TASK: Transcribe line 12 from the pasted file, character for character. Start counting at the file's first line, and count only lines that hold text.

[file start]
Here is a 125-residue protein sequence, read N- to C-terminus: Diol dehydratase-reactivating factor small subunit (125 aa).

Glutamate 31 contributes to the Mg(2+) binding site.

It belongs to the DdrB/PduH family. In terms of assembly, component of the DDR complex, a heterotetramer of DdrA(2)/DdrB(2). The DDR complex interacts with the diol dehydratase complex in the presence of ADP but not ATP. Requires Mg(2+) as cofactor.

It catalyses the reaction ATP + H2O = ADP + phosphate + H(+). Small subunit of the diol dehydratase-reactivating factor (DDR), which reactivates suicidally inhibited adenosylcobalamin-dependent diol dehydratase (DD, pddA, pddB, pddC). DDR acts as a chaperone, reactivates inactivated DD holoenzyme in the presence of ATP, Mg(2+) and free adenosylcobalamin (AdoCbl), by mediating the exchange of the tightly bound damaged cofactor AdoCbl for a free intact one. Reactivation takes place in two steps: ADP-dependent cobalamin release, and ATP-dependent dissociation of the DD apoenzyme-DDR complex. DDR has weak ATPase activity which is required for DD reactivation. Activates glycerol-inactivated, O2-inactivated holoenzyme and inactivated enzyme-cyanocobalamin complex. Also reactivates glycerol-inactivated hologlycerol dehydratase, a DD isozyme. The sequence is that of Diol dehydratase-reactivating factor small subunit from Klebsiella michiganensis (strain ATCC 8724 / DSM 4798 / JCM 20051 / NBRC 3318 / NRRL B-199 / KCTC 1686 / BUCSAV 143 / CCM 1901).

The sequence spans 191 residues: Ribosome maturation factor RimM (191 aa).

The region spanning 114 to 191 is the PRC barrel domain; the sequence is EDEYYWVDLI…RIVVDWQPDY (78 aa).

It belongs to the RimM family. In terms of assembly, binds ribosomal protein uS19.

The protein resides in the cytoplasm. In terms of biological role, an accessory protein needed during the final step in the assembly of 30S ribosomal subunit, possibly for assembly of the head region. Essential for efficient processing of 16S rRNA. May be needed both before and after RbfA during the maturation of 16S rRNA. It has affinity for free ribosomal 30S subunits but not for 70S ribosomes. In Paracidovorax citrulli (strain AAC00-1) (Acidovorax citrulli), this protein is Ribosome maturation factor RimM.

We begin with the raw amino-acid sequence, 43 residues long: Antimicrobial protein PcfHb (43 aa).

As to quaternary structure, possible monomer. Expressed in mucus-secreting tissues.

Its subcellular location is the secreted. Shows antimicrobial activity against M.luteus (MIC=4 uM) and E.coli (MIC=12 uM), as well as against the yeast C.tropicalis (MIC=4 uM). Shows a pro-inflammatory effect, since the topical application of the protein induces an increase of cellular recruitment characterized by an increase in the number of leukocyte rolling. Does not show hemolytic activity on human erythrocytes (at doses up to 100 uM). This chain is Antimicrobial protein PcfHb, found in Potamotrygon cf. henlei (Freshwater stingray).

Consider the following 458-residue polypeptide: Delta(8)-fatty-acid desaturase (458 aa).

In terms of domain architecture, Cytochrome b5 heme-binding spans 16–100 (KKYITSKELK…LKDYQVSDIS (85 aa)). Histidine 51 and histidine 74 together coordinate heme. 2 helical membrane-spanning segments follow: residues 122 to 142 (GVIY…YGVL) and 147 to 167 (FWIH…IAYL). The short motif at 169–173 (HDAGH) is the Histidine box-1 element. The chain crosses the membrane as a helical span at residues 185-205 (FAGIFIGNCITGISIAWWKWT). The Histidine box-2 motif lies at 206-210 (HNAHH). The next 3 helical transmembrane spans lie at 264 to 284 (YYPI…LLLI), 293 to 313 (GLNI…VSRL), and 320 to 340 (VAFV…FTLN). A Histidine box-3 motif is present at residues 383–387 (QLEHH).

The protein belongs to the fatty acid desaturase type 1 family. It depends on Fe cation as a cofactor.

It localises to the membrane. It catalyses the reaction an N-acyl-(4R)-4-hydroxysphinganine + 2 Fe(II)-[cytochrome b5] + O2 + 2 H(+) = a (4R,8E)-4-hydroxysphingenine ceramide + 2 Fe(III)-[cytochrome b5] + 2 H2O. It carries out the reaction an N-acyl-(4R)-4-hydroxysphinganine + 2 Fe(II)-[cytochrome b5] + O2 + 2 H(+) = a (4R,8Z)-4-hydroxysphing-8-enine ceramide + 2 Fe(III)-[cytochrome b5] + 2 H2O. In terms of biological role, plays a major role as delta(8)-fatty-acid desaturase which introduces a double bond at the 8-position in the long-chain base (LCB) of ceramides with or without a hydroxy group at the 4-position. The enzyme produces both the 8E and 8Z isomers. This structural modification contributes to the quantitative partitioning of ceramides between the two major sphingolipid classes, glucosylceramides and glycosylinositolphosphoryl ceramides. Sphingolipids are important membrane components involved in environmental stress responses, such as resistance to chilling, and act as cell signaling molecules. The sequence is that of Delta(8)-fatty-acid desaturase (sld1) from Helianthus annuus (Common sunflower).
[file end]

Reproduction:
Consider the following 458-residue polypeptide: Delta(8)-fatty-acid desaturase (458 aa).